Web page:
The big toe joint is an important joint for normal biomechanics and running or walking. While we are walking or running and the foot is flat on the ground, that big toe joint really should flex while the rearfoot come up off the ground. If this hallux joint is not going to flex then to be able to walk is going to be a lot more challenging. Much more energy is required so walking or running gets very fatiguing. As the motion this is not able to occur with the big toe or hallux joint still is required to occur, other joints could be forced to move more at a time that they are not supposed to be moving. This unnatural movement could become a problem.
There are actually a range of issues that could go wrong with this great toe joint and impact this normal movement. Among the more common ones is a disorder that usually will get called hallux rigidus and as its name signifies, the hallux joint is rigid and does not bend. The most common cause for hallux rigidus is osteoarthritis in that big toe joint. This could be fairly painful and the stiff hallux joint can make running or walking very difficult. The commonest therapy for hallux rigidus are drug treatments to decrease your pain, rocker sole shoes to allow for some motion to happen and surgical procedures about the big toe joint.
A less severe form of hallux rigidus can be a condition called hallux limitus in which the hallux joint is not inflexible but has a decreased range of flexion. Since a full range of motion is necessary at the big toe joint for normal gait, this restricted movement is still a problem. The most common cause for this condition is also osteoarthritis. Usually the treatments for hallux limitus is pain relief with medication, from time to time strapping can be used to limit movement even more so that it's not too painful. Foot orthoses will often be used to encourage a more normal motion of the big toe joint. In the most painful situations surgical treatment could be an option in which a joint replacements is often done or the big toe joint is surgically fused to prevent it moving.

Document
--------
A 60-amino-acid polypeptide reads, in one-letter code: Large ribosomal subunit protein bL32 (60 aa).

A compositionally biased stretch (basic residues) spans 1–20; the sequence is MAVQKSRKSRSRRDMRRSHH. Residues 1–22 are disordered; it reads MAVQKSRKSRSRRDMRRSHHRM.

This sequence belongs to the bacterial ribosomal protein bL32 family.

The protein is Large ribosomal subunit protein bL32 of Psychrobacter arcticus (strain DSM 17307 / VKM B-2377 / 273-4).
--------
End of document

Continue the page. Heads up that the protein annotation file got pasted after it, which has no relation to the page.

Another very common problem is called a functional hallux limitus. This is what's called functional as on a non-weightbearing evaluation the hallux joint has a normal range of motion, however when functioning with the foot on the ground it just doesn't have the full range of flexion. The actual cause of a functional hallux limitus is simply not known and the rationale why that big toe or hallux joint doesn't work only when weightbearing isn't apparent. The limitation just seems to happens in some individuals. A variety of hypotheses have already been proposed, many of which seem plausible but there is hardly any direct data for one theory over the other.
There are a number of treatments for a functional hallux limitus that are directed at restoring normal biomechanics to the great toe joint. Foot doctors typically use foot supports with assorted adjustments for instance a first metatarsal cut out, the Kinetic Wedge or a Cluffy Wedge. Every one of these designs try to improve the flexion at the big toe or hallux joint to make the joint move more efficiently and stop the functional hallux limitus from occurring.